I know there are do-it-yourself options, but between the time involved and the risk of not doing it ourselves properly, we figured it was worth hiring an experienced attorney at an established firm for $300 an hour to get us up to date.

At this point, our financial situation is relatively simple. We have designated the girls as beneficiaries of our investment accounts. And, replacing our old wills, we have signed a marital property agreement to ease the passage of our other assets first from one spouse to the survivor and then, after the second spouse’s death, to our daughters (and their children).

In a nutshell, here are the steps we have taken:

  1. Engage an attorney. I tracked down the lawyer we used before, but we opted for another firm at which a couple of friends work. I first consulted with the new attorney through a no-charge 15-minute telephone conference.
  2. Complete a worksheet. The firm sent a five-page form asking about family relationships, assets and liabilities, legal history and our choices for financial power of attorney and health care power of attorney. The only part that took a little time was gathering information on our financial accounts and mortgage.
  3. Inform our daughters. We’ve asked our oldest daughter to be executor of our plan and named all three as power of attorney. We’ll explain more to them and have them sign papers when we’re together for Thanksgiving.
  4. Meet with the attorney. We reviewed our worksheet with her and answered questions at her office. She listened to what we wished and told us what to expect.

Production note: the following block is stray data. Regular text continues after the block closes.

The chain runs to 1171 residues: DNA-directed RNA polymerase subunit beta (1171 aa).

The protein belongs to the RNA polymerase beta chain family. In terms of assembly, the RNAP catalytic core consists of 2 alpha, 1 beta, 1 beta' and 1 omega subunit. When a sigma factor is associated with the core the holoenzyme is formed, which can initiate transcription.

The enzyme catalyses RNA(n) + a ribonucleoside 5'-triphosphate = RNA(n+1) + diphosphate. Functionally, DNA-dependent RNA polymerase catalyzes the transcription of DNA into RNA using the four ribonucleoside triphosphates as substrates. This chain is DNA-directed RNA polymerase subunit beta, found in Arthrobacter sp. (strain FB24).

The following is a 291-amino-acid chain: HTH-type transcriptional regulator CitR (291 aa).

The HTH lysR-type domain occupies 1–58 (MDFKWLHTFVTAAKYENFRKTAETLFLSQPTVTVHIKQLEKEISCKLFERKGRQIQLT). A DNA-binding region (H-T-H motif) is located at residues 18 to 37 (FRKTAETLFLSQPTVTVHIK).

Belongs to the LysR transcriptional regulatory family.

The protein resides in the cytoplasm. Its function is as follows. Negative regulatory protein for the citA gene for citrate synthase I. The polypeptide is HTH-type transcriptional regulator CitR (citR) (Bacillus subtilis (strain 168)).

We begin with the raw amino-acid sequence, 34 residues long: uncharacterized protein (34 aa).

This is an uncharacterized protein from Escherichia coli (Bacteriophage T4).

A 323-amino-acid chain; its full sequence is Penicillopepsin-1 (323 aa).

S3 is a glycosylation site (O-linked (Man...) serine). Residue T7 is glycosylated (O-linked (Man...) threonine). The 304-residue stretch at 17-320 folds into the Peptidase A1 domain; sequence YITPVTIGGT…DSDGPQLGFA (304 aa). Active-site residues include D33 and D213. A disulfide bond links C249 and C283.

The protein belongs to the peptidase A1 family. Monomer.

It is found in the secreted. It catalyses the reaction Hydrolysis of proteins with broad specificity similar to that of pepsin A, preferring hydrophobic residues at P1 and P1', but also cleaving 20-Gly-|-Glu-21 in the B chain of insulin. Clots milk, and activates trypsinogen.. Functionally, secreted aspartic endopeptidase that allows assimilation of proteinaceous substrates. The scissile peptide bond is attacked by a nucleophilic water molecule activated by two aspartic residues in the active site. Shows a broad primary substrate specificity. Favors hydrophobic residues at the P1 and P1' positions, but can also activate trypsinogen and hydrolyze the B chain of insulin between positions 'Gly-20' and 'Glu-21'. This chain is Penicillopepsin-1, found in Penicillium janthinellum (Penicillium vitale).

5. Sign papers. After reviewing copies of the paperwork the firm had sent us, we met again and signed everything with witnesses.

Legally, we’re all set. I’ll follow up with those named in the 17-year-old documents to explain our new arrangements and let them know they’re off the hook.

We also have to find a place to store the new documents so they’re secure but accessible for when they’re needed. They shouldn’t be papers I happen to stumble upon in the basement 17 years from now.

We also need to resolve to revisit our situation more frequently. Our attorney suggests annual reviews with updates when life changes occur – marriages, births, disabilities, deaths, estrangements, legal issues. If nothing else, she advises, we should check in with an attorney every five to 10 years in case changes in laws would affect our plans.

Around the time I rediscovered the blue binder in the basement, Aretha Franklin had passed away with an estimated $80 million estate but no will to suggest how her wealth should be passed along. Like Prince, who died two years earlier – and an array of other celebrities including Bob Marley and Kurt Cobain – the Queen of Soul’s oversight has detracted from her legacy, possibly triggering years of legal squabbling among her survivors.

Joel Dresang is vice president-communications at Landaas & Company.

(initially posted Oct. 31, 2018)

Where there’s a will

Who has a will varies largely by age and socioeconomic status. According to a Gallup poll, 44% of Americans said they have a will.